Karl Vaters is an encourager of those who serve in a local church. He speaks from experience and has plenty of stories to tell. He regularly speaks from what he calls a ‘smaller church’ perspective. I first met him at my first Children’s Pastors Conference a LONG time ago. Thankful for social media and his website, he’s a good resource when it comes to living and working in the trenches of the pew, the fellowship hall, and the parking lot, not just the stage.
He posted a blog in March 2022 entitled: How To Be A More Innovative Small Church (3 Starter Principles). These are my questions and thoughts for each principle:
- Connect the congregation to it’s innovative heritage
– How can I learn about the history of the local church I serve? How can I share that history with the current church families in such a way that they find belonging and connection to those saints?
– Be sure to read the history on the church’s website; chat with the longest-serving staff member; Dig deeper into the names on the plaques all over campus.
– I Love My Church Faith Milestone: every year we tour the church, learn vocabulary for church spaces ex: “We call this a _____ because _____,” and the stories of the people on the plaques.
– Every other year, on the last Sunday before the time changes so it’s daylight, we tour and hear the stories of our church cemetery with our 3rd-5th graders with a church saint who is the caregiver or knows the most. I call them ‘the keeper of the stories’. I’ve served at two local churches with cemeteries onsite or across the street and those are indeed sacred spaces of great information. The kids love to hear the stories, they’re outside, and church saints can answer all their questions. I get to add that many of the names on the grave markers made decisions that made it possible for the kids to enjoy the church they call ‘home’ today, were active in their jobs and families AND their local church and community.
- Strip away everything but Jesus
How many times do I say His name in the course of my teaching? No matter what I teach, do, share, pray, how do I make sure everything is all about Jesus?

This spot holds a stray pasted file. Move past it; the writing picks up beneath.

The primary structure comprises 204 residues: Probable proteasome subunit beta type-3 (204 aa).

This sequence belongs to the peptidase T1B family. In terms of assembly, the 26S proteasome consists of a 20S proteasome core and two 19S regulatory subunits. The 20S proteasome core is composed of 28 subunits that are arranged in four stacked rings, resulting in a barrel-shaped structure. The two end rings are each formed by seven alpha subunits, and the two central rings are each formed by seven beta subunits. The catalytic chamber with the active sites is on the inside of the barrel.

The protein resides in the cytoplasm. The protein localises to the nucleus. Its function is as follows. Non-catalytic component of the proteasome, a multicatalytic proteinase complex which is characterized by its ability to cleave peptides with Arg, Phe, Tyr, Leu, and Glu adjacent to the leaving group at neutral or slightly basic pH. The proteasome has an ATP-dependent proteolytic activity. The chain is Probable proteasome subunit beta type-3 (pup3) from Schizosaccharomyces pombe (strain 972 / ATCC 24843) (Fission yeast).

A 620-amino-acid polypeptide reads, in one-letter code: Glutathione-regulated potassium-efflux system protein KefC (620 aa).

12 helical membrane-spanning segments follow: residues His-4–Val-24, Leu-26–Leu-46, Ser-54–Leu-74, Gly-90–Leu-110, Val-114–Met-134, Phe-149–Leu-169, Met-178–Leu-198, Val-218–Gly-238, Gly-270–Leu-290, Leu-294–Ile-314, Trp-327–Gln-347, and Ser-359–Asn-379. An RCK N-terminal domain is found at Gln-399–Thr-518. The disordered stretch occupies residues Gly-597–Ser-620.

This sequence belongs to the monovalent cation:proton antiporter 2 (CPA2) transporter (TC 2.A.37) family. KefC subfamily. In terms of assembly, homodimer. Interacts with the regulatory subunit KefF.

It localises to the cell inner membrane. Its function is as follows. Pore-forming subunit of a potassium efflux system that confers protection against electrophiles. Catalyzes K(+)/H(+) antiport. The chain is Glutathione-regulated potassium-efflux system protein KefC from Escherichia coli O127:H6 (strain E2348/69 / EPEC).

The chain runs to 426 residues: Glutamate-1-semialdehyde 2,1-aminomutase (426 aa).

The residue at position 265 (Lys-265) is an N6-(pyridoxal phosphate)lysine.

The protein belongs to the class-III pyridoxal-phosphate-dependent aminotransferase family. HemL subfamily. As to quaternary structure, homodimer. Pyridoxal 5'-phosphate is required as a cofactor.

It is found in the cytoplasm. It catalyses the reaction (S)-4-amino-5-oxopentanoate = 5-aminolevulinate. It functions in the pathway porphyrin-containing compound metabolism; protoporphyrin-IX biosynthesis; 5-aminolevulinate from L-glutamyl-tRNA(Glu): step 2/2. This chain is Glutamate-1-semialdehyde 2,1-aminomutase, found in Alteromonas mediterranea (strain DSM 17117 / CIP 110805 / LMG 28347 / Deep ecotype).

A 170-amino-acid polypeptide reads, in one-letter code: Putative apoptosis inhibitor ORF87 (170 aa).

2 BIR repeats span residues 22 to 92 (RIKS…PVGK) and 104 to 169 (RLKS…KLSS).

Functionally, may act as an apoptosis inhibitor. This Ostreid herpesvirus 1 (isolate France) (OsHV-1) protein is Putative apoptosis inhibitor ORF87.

– Even the best curriculum doesn’t point to Jesus every week, but I must. So I study and practice pointing all things and people to Jesus for every message. HE is the message of greatest importance. Everything we think or believe we are as Christians and as the church is only because He rose from the dead to forgive us of our sins. He is indeed the author and perfecter of our faith. Jesus all day, everyday!
– I’m on the lookout for images of Jesus in all types of art and creative expressions. I’ve learned much about how the greatest artists of history were given space and finances to paint, sculpt, and draw what we now regard as some of the greatest pieces of art in the world.
– Bread & Juice Class is a Faith Milestone we offer to Kindergartners and 1st graders early in the school year. In a church-wide space audit a huge picture of the last supper was discovered which was given to the children’s area. That artwork is an important part of our teaching and our end-of-class picture.
– At Preschool Chapel and in our large group space, The Treehouse, we have a constant visual companion in a 6ft cardboard cutout of Jesus. “This is NOT Jesus, but it is how an artist took all he/she knew and thought He might look. For us, it’s a reminder that Jesus is with all of His followers all the time.”
– We light an LED pillar candle when we gather together at the beginning of every large group, every Faith Milestone, every meeting, and every everything with a repeat after me, “We light this candle. As a reminder. That God is with us. And around us. Always.”
- Engage in more conversations.
– How do I make myself available, accessible, and offer margin to have conversations with those I serve, those who I serve alongside, and those who I don’t know yet? What is my posture? Where is my face? Do I linger? Do I arrive early enough? Do I stay late enough? Do I have a ‘place’ where I am found?
– Just a few weeks ago we enjoyed a Rally Day event to intentionally welcome folks back to church after the last worship service of the day with an outdoor picnic, homemade lemonade and ice cream, and burgers/dogs. I never eat at these events, but rather walk table to table and chat. My dad called it, “working the room.” I learned from the best. On Rally Day I pulled a wagon behind me with hand fans (it was HOT!) with sunglasses (Top Gun theme) and bubbles (everybody likes bubbles) for the kids and the kids-at-heart. So many great conversations, answers to questions I asked about new family schedules, thanking the guys at the grill and the tech station, relieving the face painters to take a bio-break so a little girl could delightfully paint my face as we waited.
How would you address these three principles to be more effectively innovative in your house?
“Jesus Christ was the most revolutionary, innovative, world-changing person who ever lived. His followers should be the same.” – Karl Vaters